Launch of Digital Rights Ireland
Digital Rights Ireland will formally launch at a press conference in the Conference Room in Pearse Street Library, at 11-am on Tuesday 6 December. The group has been formed to defend civil, human and legal rights in a digital age. Digital Rights Ireland will be discussing its mission, and current developments in relation to Data Retention, IRMA legal action and other matters.
Digital Rights Ireland is chaired by UCD Law Lecturer TJ McIntyre and is comprised of academics, journalists and technologists. The group believes that citizens’ digital rights are being eroded – the rights we expect in the real world are being stripped from us in the online world. Protection of these rights will involve public promotion of digital rights, and lobbying for their protection where required.
Digital Rights Ireland is a contact point for policy makers who wish to gauge the impact of their regulation in this complicated, and sometimes technical, area. In addition, the group aims to provide an informed position on issues in the digital rights field, free from any commercial or political bias. Current areas of concern for the group include data retention, rights to privacy/data protection, helping people to fight spam, and intellectual property issues. Digital Rights Ireland also aims to inform citizens of their rights, and how to exercise them. To that end, collaborators already have produced pamphlets and research material on areas such as SMS spam and the Data Protection & Freedom of Information Acts. Further pamphlets, on matters such as libel liability for online speech, will follow shortly.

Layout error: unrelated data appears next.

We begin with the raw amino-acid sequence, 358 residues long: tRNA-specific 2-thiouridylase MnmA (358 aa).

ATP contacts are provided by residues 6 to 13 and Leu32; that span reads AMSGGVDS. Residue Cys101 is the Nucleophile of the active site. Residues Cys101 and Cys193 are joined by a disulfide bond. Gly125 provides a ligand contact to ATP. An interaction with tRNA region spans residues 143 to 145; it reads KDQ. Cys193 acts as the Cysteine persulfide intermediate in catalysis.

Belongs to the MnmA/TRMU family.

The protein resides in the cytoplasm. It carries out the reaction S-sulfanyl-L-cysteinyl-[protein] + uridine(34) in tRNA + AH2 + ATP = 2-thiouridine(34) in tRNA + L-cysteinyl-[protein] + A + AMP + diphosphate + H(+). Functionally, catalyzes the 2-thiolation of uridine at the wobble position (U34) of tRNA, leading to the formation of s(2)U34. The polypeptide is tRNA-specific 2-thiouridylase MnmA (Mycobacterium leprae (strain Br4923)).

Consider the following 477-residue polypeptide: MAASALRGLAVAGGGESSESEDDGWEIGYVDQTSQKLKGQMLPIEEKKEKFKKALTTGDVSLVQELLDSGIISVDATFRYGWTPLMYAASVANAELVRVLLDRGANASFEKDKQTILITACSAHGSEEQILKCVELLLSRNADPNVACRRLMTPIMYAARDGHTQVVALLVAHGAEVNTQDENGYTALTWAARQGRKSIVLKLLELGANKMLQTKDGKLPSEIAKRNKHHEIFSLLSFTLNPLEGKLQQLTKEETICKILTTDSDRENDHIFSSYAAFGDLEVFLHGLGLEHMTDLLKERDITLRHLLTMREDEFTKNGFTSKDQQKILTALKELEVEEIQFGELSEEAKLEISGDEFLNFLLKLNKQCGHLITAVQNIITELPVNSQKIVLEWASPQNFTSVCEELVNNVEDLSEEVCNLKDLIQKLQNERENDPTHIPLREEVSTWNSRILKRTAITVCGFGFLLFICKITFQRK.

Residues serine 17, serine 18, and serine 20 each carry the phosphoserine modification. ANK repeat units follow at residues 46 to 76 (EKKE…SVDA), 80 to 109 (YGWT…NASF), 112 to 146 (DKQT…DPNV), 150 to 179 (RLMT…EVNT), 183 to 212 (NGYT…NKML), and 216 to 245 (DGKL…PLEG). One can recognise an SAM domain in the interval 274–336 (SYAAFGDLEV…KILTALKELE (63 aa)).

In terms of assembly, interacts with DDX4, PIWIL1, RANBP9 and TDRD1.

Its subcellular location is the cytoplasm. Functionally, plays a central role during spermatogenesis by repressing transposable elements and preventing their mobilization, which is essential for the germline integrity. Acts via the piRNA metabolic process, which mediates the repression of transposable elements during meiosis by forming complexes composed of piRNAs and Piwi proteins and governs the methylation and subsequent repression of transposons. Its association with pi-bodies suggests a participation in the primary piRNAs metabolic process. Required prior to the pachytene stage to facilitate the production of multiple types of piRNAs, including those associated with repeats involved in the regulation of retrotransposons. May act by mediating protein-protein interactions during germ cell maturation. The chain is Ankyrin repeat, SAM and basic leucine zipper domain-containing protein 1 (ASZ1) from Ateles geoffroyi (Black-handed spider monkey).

The foundation of Digital Rights Ireland is directly related to two political developments.
First, under current Irish law, citizens’ electronic communications data must be retained for 3 years. This includes the physical location of every mobile phone in the country, and the numbers dialled from every mobile and land line. It may be accessed, without a court order or specific ministerial order, by the Gardai. This access need not be in response to any crime. If the Gardai are satisfied that it might be useful in the prevention of a crime (not limited to serious crime), it is permissible.
The Irish Government is currently one of a group of four countries seeking to have this requirement extended across the EU, and broadened to include your online activities. If passed, this will require Internet Services Providers to log every email you send and every web page you visit. Digital Rights Ireland will act to keep Irish people informed about these issues, to defend their right to privacy from unwarranted infringement and to ensure that all legislation proposed and passed is in line with European and Irish Human Rights Law.
Secondly, the Irish Recorded Music Association is currently seeking to sue individuals they say they have identified as having uploaded music onto file-sharing networks. DRI are in favour of civil, legal and human rights being protected in a digital world. That must extend to the legal rights of copyright holders, as much as individuals. However, protection of copyright cannot come at the expense of the civil right to privacy.
The Irish Recorded Music Association has also publicly stated that it believes that it’s illegal to transfer music from your (legally bought) CDs to your (legally bought) iPod or MP3 player. DRI believes that the law in this area needs to be clarified – and if things like this are illegal, that the law needs to be changed.
All about Digital Rights Ireland
(Contribution by Teresa Hackett, EDRI-observer eiFL, Ireland)